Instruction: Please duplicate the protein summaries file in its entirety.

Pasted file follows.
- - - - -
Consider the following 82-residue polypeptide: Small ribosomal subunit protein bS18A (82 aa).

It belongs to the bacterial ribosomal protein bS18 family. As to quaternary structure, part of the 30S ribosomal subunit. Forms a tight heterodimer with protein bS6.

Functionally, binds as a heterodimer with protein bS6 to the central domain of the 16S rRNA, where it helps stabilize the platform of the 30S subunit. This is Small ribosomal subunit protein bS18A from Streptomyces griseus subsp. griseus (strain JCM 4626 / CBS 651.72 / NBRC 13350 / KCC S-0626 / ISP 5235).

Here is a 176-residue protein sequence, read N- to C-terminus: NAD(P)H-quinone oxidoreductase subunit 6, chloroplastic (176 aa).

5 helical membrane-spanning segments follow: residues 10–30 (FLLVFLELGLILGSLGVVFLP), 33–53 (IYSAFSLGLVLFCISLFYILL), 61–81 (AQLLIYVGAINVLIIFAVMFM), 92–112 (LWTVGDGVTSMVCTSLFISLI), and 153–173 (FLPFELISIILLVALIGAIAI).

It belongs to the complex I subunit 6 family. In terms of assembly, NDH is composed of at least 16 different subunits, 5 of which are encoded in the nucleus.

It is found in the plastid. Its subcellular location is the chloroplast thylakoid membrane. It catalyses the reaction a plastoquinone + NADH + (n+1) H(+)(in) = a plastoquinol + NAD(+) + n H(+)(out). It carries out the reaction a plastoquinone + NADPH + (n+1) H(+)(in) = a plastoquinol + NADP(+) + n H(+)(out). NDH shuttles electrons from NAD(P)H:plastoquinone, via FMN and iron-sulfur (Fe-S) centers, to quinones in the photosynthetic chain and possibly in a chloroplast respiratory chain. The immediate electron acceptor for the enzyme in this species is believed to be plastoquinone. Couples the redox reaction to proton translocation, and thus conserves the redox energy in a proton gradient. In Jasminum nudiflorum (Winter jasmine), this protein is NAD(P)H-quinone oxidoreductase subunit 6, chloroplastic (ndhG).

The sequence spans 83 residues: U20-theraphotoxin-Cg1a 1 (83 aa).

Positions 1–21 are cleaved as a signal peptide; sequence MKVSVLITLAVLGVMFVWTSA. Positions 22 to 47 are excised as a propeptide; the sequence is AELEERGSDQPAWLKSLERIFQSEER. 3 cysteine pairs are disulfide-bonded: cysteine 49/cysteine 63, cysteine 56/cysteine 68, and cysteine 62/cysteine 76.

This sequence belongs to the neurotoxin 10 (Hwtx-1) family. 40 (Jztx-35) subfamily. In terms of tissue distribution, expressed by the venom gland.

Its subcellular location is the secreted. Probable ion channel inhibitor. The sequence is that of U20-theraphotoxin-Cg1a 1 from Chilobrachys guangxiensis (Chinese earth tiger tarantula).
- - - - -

Consider the following 82-residue polypeptide: Small ribosomal subunit protein bS18A (82 aa).

It belongs to the bacterial ribosomal protein bS18 family. As to quaternary structure, part of the 30S ribosomal subunit. Forms a tight heterodimer with protein bS6.

Functionally, binds as a heterodimer with protein bS6 to the central domain of the 16S rRNA, where it helps stabilize the platform of the 30S subunit. This is Small ribosomal subunit protein bS18A from Streptomyces griseus subsp. griseus (strain JCM 4626 / CBS 651.72 / NBRC 13350 / KCC S-0626 / ISP 5235).

Here is a 176-residue protein sequence, read N- to C-terminus: NAD(P)H-quinone oxidoreductase subunit 6, chloroplastic (176 aa).

5 helical membrane-spanning segments follow: residues 10–30 (FLLVFLELGLILGSLGVVFLP), 33–53 (IYSAFSLGLVLFCISLFYILL), 61–81 (AQLLIYVGAINVLIIFAVMFM), 92–112 (LWTVGDGVTSMVCTSLFISLI), and 153–173 (FLPFELISIILLVALIGAIAI).

It belongs to the complex I subunit 6 family. In terms of assembly, NDH is composed of at least 16 different subunits, 5 of which are encoded in the nucleus.

It is found in the plastid. Its subcellular location is the chloroplast thylakoid membrane. It catalyses the reaction a plastoquinone + NADH + (n+1) H(+)(in) = a plastoquinol + NAD(+) + n H(+)(out). It carries out the reaction a plastoquinone + NADPH + (n+1) H(+)(in) = a plastoquinol + NADP(+) + n H(+)(out). NDH shuttles electrons from NAD(P)H:plastoquinone, via FMN and iron-sulfur (Fe-S) centers, to quinones in the photosynthetic chain and possibly in a chloroplast respiratory chain. The immediate electron acceptor for the enzyme in this species is believed to be plastoquinone. Couples the redox reaction to proton translocation, and thus conserves the redox energy in a proton gradient. In Jasminum nudiflorum (Winter jasmine), this protein is NAD(P)H-quinone oxidoreductase subunit 6, chloroplastic (ndhG).

The sequence spans 83 residues: U20-theraphotoxin-Cg1a 1 (83 aa).

Positions 1–21 are cleaved as a signal peptide; sequence MKVSVLITLAVLGVMFVWTSA. Positions 22 to 47 are excised as a propeptide; the sequence is AELEERGSDQPAWLKSLERIFQSEER. 3 cysteine pairs are disulfide-bonded: cysteine 49/cysteine 63, cysteine 56/cysteine 68, and cysteine 62/cysteine 76.

This sequence belongs to the neurotoxin 10 (Hwtx-1) family. 40 (Jztx-35) subfamily. In terms of tissue distribution, expressed by the venom gland.

Its subcellular location is the secreted. Probable ion channel inhibitor. The sequence is that of U20-theraphotoxin-Cg1a 1 from Chilobrachys guangxiensis (Chinese earth tiger tarantula).